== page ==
Other commonly used herbal products which have NOT been reported to interfere with warfarin include alfalfa, bee pollen, betel nut, blue-green algae, chamomile tea, devil’s claw, dong quai, evening primrose oil, kelp, milk thisle, royal jelly, saw palmetto, St. John’s wort, and valerian.13-16 A lack of reported cases however does not imply the safety of these products when administered with concurrent warfarin, as few of these combinations have been studied specifically to determine the impact of herbal medications on anticoagulation. For example, some herbs (e.g. chamomile14) contain coumarins although their effects on the anticoagulant system is unknown.17

Table 3. Drug Interactions between Warfarin and Herbal Products


Common Usage


Evidence of Interaction


Coronary heart disease, supplement post surgery

8 INR by 9 warfarin elimination; also 9 platelet aggregation

case reports (see text)

Echinacea purpurea19

Stimulates immune response to infections

8 INR by

9 warfarin metabolism by 9 CYP3A4 liver enzyme



Migraine, rheumatoid arthritis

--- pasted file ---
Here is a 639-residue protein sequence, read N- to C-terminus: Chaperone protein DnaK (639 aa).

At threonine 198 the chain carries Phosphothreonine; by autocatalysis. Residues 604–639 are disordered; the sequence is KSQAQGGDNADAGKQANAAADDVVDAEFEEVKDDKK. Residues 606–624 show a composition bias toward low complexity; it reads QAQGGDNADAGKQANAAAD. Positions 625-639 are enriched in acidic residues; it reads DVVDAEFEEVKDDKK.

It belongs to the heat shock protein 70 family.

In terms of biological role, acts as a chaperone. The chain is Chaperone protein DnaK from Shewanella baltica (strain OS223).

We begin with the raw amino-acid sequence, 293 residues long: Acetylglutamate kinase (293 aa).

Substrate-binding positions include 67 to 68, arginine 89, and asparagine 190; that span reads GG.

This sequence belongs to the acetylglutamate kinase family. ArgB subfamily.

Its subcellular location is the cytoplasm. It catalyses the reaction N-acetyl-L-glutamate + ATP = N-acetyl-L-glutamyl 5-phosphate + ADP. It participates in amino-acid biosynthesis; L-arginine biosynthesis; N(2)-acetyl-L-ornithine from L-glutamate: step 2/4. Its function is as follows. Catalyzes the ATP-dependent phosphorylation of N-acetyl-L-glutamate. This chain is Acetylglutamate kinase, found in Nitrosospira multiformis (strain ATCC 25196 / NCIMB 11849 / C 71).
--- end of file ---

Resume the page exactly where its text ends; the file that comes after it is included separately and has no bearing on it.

8 risk of bleed by 9 platelet aggregation



Atherosclerosis, hypertension

8 risk of bleed by 9 platelet aggregation

case reports (see text)



8 risk of bleed by 9 platelet aggregation


Gingko biloba4-8


8 risk of bleed by 9 platelet aggregation

case reports (see text)


Stress, physical endurance

9 INR, unknown mechanism

case reports

(see text)

Green tea & herbal teas made with tonka beans, melilot or woodruff20


9 INR due to high vitamin K content


† Interaction based on in vitro studies with herb


Due to the limited data available, patients should be advised about the potential interaction of herbal products with warfarin.


  1. Rose KD et al. Spontaneous spinal epidural hematoma with associated platelet dysfunction from excessive garlic ingestion: a case report. Neurosurgery 1990;26:880-2.

  2. Burnham BE. Garlic as a possible risk for postoperative bleeding. Plast Reconstr Surg 1995;95:211.